My laptop stopped recognizing the audio device seemingly at random (probably after doing something stupid that I don't remember). The audio settings show no inputs or outputs at all.

I ran through troubleshooting on this page.

The first suggestion,inxi -SMA, returns:

  Host: pop-os Kernel: 5.19.0-76051900-generic x86_64 bits: 64
    Desktop: GNOME 42.3.1 Distro: Pop!_OS 22.04 LTS
  Type: Laptop System: LENOVO product: 20EQS2BH00 v: ThinkPad P50
    serial: <superuser required>
  Mobo: LENOVO model: 20EQS2BH00 serial: <superuser required> UEFI: LENOVO
    v: N1EET96W (1.69 ) date: 07/13/2022
  Device-1: Intel 100 Series/C230 Series Family HD Audio
    driver: snd_hda_intel
  Device-2: NVIDIA GM107 High Definition Audio [GeForce 940MX]
    driver: snd_hda_intel
  Sound Server-1: ALSA v: k5.19.0-76051900-generic running: yes
  Sound Server-2: PipeWire v: 0.3.59 running: yes

EDIT: Extra steps: I ran lspci -v | grep -A6 Audio and found an output similar to the inxi command:

00:1f.3 Audio device: Intel Corporation 100 Series/C230 Series Chipset Family HD Audio Controller (rev 31)
    Subsystem: Lenovo 100 Series/C230 Series Chipset Family HD Audio Controller
    Flags: bus master, fast devsel, latency 64, IRQ 157
    Memory at c5840000 (64-bit, non-prefetchable) [size=16K]
    Memory at c5830000 (64-bit, non-prefetchable) [size=64K]
    Capabilities: [50] Power Management version 3
    Capabilities: [60] MSI: Enable+ Count=1/1 Maskable- 64bit+
    Kernel driver in use: snd_hda_intel
01:00.1 Audio device: NVIDIA Corporation GM107 High Definition Audio Controller [GeForce 940MX] (rev a1)
    Flags: bus master, fast devsel, latency 0, IRQ 17
    Memory at c4000000 (32-bit, non-prefetchable) [size=16K]
    Capabilities: [60] Power Management version 3
    Capabilities: [68] MSI: Enable- Count=1/1 Maskable- 64bit+
    Capabilities: [78] Express Endpoint, MSI 00
    Kernel driver in use: snd_hda_intel

I believe the relevant device is missing as I remember it having a different name. This would indicate that the issue is not with ALSA or pipewire but with the underlying device driver?

EDIT: I found that the steps below are irrelevant as pop-os uses pipewire rather than pulseaudio.

The second suggestion, pulseaudio --start, indicates that I don't have pulseaudio (guess I found my problem), so i tried sudo apt install pulseaudio, and got the following error:

Reading package lists... Done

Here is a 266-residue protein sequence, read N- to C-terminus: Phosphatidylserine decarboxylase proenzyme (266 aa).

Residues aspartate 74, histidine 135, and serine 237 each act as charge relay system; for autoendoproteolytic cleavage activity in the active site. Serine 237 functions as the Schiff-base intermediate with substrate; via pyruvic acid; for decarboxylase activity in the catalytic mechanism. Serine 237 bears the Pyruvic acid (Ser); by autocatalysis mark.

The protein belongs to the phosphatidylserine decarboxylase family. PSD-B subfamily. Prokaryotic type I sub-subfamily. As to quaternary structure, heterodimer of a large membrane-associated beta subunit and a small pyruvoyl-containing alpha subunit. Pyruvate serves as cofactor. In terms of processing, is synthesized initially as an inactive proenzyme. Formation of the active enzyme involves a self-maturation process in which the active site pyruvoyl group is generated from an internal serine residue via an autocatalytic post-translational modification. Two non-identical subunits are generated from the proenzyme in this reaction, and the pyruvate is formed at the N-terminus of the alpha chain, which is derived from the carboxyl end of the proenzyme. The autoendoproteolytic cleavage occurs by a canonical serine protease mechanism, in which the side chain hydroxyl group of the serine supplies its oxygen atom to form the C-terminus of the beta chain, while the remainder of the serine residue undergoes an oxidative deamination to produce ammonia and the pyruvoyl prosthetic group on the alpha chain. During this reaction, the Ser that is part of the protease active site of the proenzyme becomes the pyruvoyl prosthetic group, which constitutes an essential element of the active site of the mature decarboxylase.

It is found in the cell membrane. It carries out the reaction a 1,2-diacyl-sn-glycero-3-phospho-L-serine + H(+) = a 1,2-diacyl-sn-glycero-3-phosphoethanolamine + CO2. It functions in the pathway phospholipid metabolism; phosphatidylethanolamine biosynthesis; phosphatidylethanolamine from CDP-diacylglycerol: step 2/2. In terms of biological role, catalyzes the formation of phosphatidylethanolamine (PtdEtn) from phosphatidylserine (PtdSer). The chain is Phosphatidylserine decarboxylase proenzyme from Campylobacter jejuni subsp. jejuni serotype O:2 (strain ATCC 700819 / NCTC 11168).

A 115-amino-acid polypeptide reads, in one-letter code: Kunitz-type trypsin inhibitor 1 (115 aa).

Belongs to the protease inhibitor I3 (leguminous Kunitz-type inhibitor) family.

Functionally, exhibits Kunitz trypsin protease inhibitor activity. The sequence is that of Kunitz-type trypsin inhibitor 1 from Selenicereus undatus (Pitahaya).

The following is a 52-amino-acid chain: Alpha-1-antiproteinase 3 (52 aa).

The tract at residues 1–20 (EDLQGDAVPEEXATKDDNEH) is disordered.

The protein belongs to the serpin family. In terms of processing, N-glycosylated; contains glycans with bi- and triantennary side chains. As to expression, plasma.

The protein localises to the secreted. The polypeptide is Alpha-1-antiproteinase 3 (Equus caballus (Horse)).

Building dependency tree... Done
Reading state information... Done
Some packages could not be installed. This may mean that you have
requested an impossible situation or if you are using the unstable
distribution that some required packages have not yet been created
or been moved out of Incoming.
The following information may help to resolve the situation:

The following packages have unmet dependencies:
 pop-desktop : Conflicts: pulseaudio
               Recommends: eog but it is not going to be installed
               Recommends: geary but it is not going to be installed
               Recommends: gnome-weather but it is not going to be installed
               Recommends: io.elementary.sideload but it is not installable
               Recommends: seahorse but it is not going to be installed
               Recommends: totem but it is not going to be installed
               Recommends: sessioninstaller but it is not going to be installed
               Conflicts: pulseaudio:i386
E: Error, pkgProblemResolver::Resolve generated breaks, this may be caused by held packages.

I figure I have some broken dependencies, but I'm at a loss figuring out how to fix them.

  • Does a live version of e.g. Fedora 36 work for you? Oct 13, 2022 at 16:35
  • 1
    @ArtemS.Tashkinov I ended up figuring it out through pop-os support. Turns out that pipewire services were masked (somehow). Just had to unmask and all worked out.
    – iHnR
    Oct 20, 2022 at 9:53
  • @iHnR can you put your finding in an detailed answer ? comment are hard to read.
    – Archemar
    Oct 25, 2022 at 9:10
  • Do you have a heterogeneous laptop. NVIDIA + INTEL, AMD + INTEL etc? Nov 7, 2022 at 9:25

1 Answer 1


Fixing POP OS sound

You need to know if your system is using pulseaudio or pipewire.

Sound settings or packages related to the sound system can become corrupt or broken. Many times, deleting the configuration files, reinstalling the sound-related packages, and restarting the audio software can help.

1. Reset Audio Software (server)

If the system is not playing audio, first try restarting the audio daemon:

PulseAudio PipeWire
Ubuntu and Pop!_OS pre-22.04 Pop!_OS 22.04+
systemctl --user restart pulseaudio systemctl --user restart wireplumber pipewire pipewire-pulse
rm -r ~/.config/pulse rm -r ~/.config/pulse
pulseaudio -k

This set of commands first restarts the sound daemon and removes the user's configuration for PulseAudio. On systems still using PulseAudio as a server, it restarts the PulseAudio server, which will create new default audio configuration files.

2. Check the PulseAudio Controls

The program PulseAudio Volume Control is helpful in figuring out which program is producing audio, where that audio is being routed, what the default input/output devices are, and what the volume levels are set to. It can be installed using the Pop!_Shop, or with this command:

 sudo apt install pavucontrol

Once installed, open the PulseAudio Volume Control app in the Activities menu, or run pavucontrol in a terminal.